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Discussion on: Do password rules impact security?

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Jilles van Gurp

NIST recently loosened recommended password length and complexity. Basically, they found that strict password policies just lead users to do things they should not be doing like reusing passwords, writing them down on post its because they are hard to remember, transposing letters with numbers so they can use dictionary words, etc. This is a much bigger problem because it facilitates things like social engineering.

Instead of putting the burden on your users, verify their passwords against blacklists, recommend they use a password manager (with random generated passwords), implement 2FA (and soon webautn), and rate limit your APIs to prevent brute force attempts. That's a good start. If you implement length limitations at all, go for something like 16 characters. Anything less is technically not really that helpful against brute forcing and chances are that users just add something like 12345 to the passwords they use elsewhere that is already on a compromised password list (i.e. trivially brute forced).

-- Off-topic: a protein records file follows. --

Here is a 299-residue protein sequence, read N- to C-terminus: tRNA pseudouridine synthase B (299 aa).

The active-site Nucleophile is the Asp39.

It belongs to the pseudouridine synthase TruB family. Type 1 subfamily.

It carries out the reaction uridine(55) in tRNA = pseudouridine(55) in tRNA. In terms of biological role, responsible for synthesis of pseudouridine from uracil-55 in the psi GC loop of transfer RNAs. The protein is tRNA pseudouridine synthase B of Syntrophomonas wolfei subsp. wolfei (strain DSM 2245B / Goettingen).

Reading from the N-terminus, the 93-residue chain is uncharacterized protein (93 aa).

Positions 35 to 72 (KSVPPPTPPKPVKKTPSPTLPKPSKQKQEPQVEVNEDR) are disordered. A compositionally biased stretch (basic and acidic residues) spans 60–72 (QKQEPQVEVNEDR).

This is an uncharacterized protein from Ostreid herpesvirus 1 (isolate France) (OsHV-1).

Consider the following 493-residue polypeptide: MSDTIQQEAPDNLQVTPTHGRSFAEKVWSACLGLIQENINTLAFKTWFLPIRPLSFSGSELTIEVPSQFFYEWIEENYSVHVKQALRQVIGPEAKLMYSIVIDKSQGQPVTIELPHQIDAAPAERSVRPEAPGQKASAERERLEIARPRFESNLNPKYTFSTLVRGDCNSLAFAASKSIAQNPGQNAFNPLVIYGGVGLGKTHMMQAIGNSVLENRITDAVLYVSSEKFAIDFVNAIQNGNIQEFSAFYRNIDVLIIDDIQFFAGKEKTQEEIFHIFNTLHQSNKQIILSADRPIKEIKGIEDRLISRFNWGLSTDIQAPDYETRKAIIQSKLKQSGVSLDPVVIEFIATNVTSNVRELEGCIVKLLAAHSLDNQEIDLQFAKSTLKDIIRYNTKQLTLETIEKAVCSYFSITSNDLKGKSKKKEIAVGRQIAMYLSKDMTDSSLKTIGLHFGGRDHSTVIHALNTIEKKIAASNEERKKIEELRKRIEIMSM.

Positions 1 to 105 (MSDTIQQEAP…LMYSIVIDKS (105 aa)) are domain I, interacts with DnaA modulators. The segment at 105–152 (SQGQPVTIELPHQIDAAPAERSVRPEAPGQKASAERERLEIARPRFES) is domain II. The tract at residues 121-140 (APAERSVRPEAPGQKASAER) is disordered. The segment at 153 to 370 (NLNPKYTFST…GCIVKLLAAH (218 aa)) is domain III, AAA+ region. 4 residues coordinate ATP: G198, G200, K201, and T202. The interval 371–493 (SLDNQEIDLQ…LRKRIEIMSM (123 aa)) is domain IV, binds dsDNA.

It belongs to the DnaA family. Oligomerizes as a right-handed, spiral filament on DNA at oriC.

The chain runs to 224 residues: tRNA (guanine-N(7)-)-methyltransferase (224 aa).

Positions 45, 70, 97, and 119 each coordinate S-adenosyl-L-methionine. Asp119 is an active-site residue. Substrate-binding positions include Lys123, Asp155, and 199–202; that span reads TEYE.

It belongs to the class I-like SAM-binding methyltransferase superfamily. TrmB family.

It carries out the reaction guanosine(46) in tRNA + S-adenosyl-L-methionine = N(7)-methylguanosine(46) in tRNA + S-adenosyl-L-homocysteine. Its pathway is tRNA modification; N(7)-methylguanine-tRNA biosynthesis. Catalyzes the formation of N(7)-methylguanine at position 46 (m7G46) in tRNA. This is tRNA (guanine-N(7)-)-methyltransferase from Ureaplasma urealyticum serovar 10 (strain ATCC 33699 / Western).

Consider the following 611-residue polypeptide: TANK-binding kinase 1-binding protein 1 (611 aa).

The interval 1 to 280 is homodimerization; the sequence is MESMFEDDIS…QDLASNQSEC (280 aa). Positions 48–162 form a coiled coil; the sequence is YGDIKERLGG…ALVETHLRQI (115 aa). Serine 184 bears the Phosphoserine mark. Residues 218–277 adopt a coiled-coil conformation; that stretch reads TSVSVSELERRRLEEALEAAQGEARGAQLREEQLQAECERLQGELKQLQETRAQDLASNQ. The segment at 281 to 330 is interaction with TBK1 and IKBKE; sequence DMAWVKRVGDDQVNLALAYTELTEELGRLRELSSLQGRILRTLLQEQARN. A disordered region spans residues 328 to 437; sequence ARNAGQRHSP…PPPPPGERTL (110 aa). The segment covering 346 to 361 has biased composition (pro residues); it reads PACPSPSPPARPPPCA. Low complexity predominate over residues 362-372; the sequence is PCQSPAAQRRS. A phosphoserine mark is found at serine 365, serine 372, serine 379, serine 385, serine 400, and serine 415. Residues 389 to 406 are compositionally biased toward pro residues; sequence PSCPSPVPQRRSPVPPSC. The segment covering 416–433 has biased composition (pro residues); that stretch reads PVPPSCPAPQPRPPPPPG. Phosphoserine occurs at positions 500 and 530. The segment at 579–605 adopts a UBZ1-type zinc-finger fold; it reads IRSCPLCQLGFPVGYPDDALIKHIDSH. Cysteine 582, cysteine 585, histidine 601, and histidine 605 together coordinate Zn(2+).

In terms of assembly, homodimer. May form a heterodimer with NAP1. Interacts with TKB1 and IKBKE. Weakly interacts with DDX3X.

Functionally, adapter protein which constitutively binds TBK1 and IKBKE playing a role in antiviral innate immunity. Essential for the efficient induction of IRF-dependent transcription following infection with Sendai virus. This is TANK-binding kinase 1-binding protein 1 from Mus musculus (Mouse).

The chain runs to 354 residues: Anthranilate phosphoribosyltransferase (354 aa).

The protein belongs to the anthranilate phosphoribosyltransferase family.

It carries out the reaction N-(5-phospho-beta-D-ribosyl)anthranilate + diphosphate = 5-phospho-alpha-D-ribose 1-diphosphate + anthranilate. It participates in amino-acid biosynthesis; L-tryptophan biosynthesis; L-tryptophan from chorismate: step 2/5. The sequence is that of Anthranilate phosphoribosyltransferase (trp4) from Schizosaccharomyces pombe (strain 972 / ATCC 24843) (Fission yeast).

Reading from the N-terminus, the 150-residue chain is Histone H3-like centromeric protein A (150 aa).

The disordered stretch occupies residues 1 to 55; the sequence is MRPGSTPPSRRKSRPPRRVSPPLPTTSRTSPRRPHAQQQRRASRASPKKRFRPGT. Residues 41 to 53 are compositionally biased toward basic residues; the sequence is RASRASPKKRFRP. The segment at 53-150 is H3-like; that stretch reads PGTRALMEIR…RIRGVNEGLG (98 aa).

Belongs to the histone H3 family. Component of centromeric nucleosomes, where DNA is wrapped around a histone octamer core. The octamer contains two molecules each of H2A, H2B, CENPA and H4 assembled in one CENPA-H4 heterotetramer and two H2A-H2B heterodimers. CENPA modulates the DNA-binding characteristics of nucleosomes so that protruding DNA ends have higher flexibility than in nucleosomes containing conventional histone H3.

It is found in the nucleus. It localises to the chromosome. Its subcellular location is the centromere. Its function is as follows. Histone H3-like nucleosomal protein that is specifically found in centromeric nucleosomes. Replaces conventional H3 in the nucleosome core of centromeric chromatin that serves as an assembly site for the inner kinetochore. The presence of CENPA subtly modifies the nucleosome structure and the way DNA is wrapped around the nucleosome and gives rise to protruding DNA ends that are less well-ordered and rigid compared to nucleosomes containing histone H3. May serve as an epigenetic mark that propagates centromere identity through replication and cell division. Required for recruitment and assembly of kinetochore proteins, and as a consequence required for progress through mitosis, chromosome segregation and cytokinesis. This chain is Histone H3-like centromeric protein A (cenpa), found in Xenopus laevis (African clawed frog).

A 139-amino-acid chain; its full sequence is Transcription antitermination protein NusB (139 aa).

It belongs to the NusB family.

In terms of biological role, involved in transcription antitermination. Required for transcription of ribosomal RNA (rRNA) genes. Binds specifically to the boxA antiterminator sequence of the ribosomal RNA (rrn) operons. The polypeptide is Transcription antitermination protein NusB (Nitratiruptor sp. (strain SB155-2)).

And for the love of god, use bcrypt with salted hashes (especially if you don't know what those are). Nothing else is even remotely acceptable. Don't even try to reinvent/improve that stuff. There are perfectly good OSS implementations for just about any popular language out there that have been properly audited, battle tested, etc. If you are not using those, you are doing it wrong.